Hey everyone. I know that many school based speech-language pathologists have already returned to work and many will start back soon. Tomorrow will be the beginning of my 4th week back at work and 3rd week for students. After the initial excitement and sleepiness of going back to school and work has worn of, speech-language pathologists need to make sure that they take baseline data on their students’ IEP objectives. For many kids there will be some variability in their scores from the end of the school year to their beginning of the school year data. However, with a quick re-teaching of the skill they are back to where they were previously.
Some of you may be thinking, so what really is baseline data? This is the data, percentages, or measurable information that you collect to informally assess specific skills outlined in a child’s IEP objectives. ASHA’s Evidence Based Practice Glossary states that baseline is “a benchmark, measurement, or calculation used as a basis for comparison.”
Many SLPs consider the first data point gathered on a skill an accurate measure for baseline while I have heard others say that they consider 3 data points as baseline data. I have created several quick informal assessment and/or progress monitoring tools that will make it easy for you to gather this data. Just click here to access these digital downloads to help simplify your SLP life.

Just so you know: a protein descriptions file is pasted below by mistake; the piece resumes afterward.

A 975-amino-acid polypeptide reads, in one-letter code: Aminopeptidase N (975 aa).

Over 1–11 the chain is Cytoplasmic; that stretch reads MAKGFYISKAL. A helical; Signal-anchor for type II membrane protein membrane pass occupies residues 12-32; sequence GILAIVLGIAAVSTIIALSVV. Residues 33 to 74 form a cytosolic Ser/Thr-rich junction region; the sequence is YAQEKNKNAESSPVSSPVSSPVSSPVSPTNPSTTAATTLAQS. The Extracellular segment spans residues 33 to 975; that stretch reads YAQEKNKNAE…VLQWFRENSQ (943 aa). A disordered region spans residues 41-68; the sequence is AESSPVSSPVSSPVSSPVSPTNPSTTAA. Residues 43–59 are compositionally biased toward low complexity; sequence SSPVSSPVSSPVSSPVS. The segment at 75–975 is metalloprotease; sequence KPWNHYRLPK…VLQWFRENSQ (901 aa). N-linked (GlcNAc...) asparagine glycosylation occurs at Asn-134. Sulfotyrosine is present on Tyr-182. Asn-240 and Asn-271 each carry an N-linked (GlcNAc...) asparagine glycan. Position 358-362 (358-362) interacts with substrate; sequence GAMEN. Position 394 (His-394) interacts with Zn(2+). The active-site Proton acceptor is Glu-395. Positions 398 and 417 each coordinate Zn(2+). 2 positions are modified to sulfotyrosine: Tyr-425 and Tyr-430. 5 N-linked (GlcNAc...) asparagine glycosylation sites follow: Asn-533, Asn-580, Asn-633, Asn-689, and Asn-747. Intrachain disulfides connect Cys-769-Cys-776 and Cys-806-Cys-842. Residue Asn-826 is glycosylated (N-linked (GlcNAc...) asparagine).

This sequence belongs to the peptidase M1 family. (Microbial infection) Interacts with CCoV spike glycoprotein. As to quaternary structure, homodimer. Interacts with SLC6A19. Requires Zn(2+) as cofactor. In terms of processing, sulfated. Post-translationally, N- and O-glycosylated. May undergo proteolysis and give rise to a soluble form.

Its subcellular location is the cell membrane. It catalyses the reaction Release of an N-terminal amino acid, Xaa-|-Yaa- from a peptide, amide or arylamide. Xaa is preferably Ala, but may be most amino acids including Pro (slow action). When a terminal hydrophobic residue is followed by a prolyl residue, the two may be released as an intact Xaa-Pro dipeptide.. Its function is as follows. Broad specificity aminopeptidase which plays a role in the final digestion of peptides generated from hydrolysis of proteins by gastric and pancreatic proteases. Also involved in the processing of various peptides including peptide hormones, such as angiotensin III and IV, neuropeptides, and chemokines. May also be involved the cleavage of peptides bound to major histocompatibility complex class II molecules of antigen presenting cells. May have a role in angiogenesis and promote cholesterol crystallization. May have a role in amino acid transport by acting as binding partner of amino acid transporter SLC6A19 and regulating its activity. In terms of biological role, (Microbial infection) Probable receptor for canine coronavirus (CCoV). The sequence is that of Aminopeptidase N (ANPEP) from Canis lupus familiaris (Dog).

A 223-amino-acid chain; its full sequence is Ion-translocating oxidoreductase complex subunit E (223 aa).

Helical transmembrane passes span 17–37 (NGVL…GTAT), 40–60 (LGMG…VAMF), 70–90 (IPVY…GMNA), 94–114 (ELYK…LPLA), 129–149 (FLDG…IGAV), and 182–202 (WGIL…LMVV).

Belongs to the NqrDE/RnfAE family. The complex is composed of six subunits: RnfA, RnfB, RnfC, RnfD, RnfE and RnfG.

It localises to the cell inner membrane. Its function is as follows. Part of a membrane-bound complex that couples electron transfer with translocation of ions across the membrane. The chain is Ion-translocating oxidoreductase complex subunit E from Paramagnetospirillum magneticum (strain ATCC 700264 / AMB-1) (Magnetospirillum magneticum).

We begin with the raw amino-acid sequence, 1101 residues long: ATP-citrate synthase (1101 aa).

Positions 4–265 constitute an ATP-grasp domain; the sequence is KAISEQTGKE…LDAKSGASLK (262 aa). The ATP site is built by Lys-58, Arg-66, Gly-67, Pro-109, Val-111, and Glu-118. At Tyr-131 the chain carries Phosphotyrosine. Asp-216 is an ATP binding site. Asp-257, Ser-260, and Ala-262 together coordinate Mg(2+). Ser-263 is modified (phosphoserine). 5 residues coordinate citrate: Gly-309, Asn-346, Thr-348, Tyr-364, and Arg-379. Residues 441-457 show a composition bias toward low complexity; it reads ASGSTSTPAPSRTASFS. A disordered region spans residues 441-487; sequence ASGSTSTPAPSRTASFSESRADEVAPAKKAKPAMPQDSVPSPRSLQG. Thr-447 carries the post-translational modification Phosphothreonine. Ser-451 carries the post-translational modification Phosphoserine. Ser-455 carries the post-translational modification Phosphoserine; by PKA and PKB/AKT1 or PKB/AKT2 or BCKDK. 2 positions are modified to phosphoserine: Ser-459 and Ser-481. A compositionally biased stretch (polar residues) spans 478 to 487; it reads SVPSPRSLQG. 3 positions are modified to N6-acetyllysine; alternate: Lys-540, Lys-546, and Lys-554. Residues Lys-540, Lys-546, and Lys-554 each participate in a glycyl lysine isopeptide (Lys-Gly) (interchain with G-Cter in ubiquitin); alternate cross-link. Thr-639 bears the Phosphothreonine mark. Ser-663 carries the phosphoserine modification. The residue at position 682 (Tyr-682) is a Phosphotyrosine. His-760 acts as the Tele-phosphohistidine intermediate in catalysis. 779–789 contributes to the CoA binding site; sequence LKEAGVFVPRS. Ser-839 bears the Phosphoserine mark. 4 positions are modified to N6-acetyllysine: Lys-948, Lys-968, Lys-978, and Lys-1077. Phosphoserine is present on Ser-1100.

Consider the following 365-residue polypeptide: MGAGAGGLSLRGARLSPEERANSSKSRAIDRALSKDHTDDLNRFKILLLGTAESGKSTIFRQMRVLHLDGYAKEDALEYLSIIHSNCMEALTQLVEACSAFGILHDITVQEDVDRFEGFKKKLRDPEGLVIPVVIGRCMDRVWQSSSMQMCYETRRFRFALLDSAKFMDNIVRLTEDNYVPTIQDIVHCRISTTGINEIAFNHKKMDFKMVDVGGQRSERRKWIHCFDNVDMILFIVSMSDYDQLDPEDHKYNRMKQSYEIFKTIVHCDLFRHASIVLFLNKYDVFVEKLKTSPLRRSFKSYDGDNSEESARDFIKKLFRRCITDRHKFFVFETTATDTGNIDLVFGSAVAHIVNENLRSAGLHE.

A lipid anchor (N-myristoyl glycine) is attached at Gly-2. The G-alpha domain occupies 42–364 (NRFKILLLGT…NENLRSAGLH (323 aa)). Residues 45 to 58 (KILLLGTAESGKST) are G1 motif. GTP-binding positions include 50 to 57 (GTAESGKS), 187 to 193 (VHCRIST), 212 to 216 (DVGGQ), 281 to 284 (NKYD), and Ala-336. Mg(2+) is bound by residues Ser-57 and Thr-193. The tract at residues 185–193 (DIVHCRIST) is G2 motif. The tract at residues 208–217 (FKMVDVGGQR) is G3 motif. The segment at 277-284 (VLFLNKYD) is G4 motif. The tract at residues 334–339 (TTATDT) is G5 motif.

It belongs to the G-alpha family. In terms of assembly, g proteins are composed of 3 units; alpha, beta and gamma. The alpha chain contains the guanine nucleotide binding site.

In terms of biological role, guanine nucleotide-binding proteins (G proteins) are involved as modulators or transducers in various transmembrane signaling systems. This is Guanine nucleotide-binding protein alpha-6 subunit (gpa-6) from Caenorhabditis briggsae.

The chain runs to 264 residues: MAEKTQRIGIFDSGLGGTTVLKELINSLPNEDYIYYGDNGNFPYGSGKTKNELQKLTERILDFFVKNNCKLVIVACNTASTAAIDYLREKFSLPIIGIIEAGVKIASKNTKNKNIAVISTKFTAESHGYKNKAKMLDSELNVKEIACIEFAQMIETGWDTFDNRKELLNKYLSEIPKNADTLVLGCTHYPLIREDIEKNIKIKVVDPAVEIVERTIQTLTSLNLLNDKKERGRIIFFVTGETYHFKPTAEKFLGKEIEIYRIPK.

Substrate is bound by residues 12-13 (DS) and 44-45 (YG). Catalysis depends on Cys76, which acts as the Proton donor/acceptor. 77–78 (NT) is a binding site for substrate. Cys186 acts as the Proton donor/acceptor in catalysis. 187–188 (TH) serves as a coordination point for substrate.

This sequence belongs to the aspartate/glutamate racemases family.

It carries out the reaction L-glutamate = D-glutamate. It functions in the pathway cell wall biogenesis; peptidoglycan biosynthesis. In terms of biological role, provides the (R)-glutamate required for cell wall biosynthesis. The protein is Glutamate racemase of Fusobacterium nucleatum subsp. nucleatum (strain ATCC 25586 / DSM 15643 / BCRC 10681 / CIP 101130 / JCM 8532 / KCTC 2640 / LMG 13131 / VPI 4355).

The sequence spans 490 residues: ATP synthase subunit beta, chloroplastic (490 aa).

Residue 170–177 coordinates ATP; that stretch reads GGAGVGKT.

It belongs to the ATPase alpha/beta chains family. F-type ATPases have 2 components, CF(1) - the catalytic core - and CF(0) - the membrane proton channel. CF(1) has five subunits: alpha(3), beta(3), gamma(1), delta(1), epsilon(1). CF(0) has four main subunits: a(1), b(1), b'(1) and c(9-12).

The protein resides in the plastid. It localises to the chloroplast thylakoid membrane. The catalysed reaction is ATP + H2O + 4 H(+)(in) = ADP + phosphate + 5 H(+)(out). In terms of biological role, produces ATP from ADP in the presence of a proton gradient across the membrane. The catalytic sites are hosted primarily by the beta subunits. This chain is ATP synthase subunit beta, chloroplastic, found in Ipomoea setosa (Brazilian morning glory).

I have assessment tools for oral story retell, basic concepts, vocabulary (Tier I semantic processing- object function, similarities, differences, etc), associations, wh questions, irregular plurals, irregular past tense verbs, speech fluency, speech intelligibility, synonyms, antonyms, multiple meaning words, and English/Language Arts Tier III curriculum vocabulary. I have personally used these tools frequently in my speech language sessions with students on my caseload.
I suggest making several copies of the forms that you need to record baseline data and keep them in a binder. I typically select the forms that I need for each student and place them in my daily student therapy files. Using informal assessments/progress monitoring forms have truly improved my ability to quantify the skills of my speech-language students. This also helps as I record progress check data throughout the school year.
I hope you have a great school year! Make sure you subscribe to
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